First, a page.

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Attachment insecurity and infidelity in marriage: do studies of dating relationships really inform us about marriage?
J Fam Psychol. 2013 Apr; 27(2):242-51.JF

Abstract

Attachment theory provides a useful framework for predicting marital infidelity. However, most research has examined the association between attachment and infidelity in unmarried individuals, and we are aware of no research that has examined the role of partner attachment in predicting infidelity. In contrast to research showing that attachment anxiety is unrelated to infidelity among dating couples, 2 longitudinal studies of 207 newlywed marriages demonstrated that own and partner attachment anxiety interacted to predict marital infidelity, such that spouses were more likely to perpetrate infidelity when either they or their partner was high (vs. low) in attachment anxiety. Further, and also in contrast to research on dating couples, own attachment avoidance was unrelated to infidelity, whereas partner attachment avoidance was negatively associated with infidelity, indicating that spouses were less likely to perpetrate infidelity when their partner was high (vs. low) in attachment avoidance. These effects emerged controlling for marital satisfaction, sexual frequency, and personality; did not differ across husbands and wives; and did not differ across the two studies, with the exception that the negative association between partner attachment avoidance and own infidelity only emerged in 1 of the 2 studies. These findings offer a more complete understanding of the implications of attachment insecurity for marital infidelity and suggest that studies of unmarried individuals may not provide complete insights into the implications of various psychological traits and processes for marriage.

Authors+Show Affiliations

Department of Psychology, Florida State University, 1107 W. Call St., Tallahassee, FL 32306-4301, USA. vmrussell1@gmail.comNo affiliation info availableNo affiliation info available

Pub Type(s)

Journal Article
Research Support, N.I.H., Extramural
Research Support, U.S. Gov't, Non-P.H.S.

Language

eng

PubMed ID

23544923

Citation

Russell, V Michelle, et al. "Attachment Insecurity and Infidelity in Marriage: Do Studies of Dating Relationships Really Inform Us About Marriage?" Journal of Family Psychology : JFP : Journal of the Division of Family Psychology of the American Psychological Association (Division 43), vol. 27, no. 2, 2013, pp. 242-51.
Russell VM, Baker LR, McNulty JK. Attachment insecurity and infidelity in marriage: do studies of dating relationships really inform us about marriage? J Fam Psychol. 2013;27(2):242-51.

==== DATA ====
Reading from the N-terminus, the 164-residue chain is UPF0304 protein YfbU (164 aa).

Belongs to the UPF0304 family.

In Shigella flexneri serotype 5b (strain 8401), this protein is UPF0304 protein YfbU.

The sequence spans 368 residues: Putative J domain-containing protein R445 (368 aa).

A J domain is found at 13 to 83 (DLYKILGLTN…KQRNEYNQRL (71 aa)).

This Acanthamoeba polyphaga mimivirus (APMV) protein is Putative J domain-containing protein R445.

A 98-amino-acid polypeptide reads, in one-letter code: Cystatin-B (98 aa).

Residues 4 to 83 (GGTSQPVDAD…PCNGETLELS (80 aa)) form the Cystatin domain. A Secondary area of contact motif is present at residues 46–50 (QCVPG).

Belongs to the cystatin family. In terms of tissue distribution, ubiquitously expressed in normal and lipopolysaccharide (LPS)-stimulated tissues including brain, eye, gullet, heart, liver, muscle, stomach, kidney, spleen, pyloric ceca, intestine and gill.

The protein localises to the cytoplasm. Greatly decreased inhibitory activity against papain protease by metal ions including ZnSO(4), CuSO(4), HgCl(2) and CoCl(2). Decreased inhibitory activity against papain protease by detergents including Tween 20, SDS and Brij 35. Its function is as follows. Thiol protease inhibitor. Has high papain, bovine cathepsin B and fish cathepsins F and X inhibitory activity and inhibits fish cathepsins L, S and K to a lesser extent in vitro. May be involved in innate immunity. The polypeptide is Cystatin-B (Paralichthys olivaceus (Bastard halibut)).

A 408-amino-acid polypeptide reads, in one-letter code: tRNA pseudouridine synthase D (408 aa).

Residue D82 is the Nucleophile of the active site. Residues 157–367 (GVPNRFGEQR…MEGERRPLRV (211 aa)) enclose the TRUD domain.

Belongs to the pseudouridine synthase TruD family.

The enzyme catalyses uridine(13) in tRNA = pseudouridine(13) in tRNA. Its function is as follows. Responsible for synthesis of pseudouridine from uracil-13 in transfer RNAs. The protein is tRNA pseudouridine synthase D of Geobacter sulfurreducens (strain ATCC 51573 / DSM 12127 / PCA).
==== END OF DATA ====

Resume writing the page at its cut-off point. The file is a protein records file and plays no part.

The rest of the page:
Russell, V. M., Baker, L. R., & McNulty, J. K. (2013). Attachment insecurity and infidelity in marriage: do studies of dating relationships really inform us about marriage? Journal of Family Psychology : JFP : Journal of the Division of Family Psychology of the American Psychological Association (Division 43), 27(2), 242-51. https://doi.org/10.1037/a0032118
Russell VM, Baker LR, McNulty JK. Attachment Insecurity and Infidelity in Marriage: Do Studies of Dating Relationships Really Inform Us About Marriage. J Fam Psychol. 2013;27(2):242-51. PubMed PMID: 23544923.
* Article titles in AMA citation format should be in sentence-case
TY - JOUR T1 - Attachment insecurity and infidelity in marriage: do studies of dating relationships really inform us about marriage? AU - Russell,V Michelle, AU - Baker,Levi R, AU - McNulty,James K, PY - 2013/4/3/entrez PY - 2013/4/3/pubmed PY - 2014/5/3/medline SP - 242 EP - 51 JF - Journal of family psychology : JFP : journal of the Division of Family Psychology of the American Psychological Association (Division 43) JO - J Fam Psychol VL - 27 IS - 2 N2 - Attachment theory provides a useful framework for predicting marital infidelity. However, most research has examined the association between attachment and infidelity in unmarried individuals, and we are aware of no research that has examined the role of partner attachment in predicting infidelity. In contrast to research showing that attachment anxiety is unrelated to infidelity among dating couples, 2 longitudinal studies of 207 newlywed marriages demonstrated that own and partner attachment anxiety interacted to predict marital infidelity, such that spouses were more likely to perpetrate infidelity when either they or their partner was high (vs. low) in attachment anxiety. Further, and also in contrast to research on dating couples, own attachment avoidance was unrelated to infidelity, whereas partner attachment avoidance was negatively associated with infidelity, indicating that spouses were less likely to perpetrate infidelity when their partner was high (vs. low) in attachment avoidance. These effects emerged controlling for marital satisfaction, sexual frequency, and personality; did not differ across husbands and wives; and did not differ across the two studies, with the exception that the negative association between partner attachment avoidance and own infidelity only emerged in 1 of the 2 studies. These findings offer a more complete understanding of the implications of attachment insecurity for marital infidelity and suggest that studies of unmarried individuals may not provide complete insights into the implications of various psychological traits and processes for marriage. SN - 1939-1293 UR - https://www.unboundmedicine.com/medline/citation/23544923/Attachment_insecurity_and_infidelity_in_marriage:_do_studies_of_dating_relationships_really_inform_us_about_marriage L2 - http://content.apa.org/journals/fam/27/2/242 DB - PRIME DP - Unbound Medicine ER -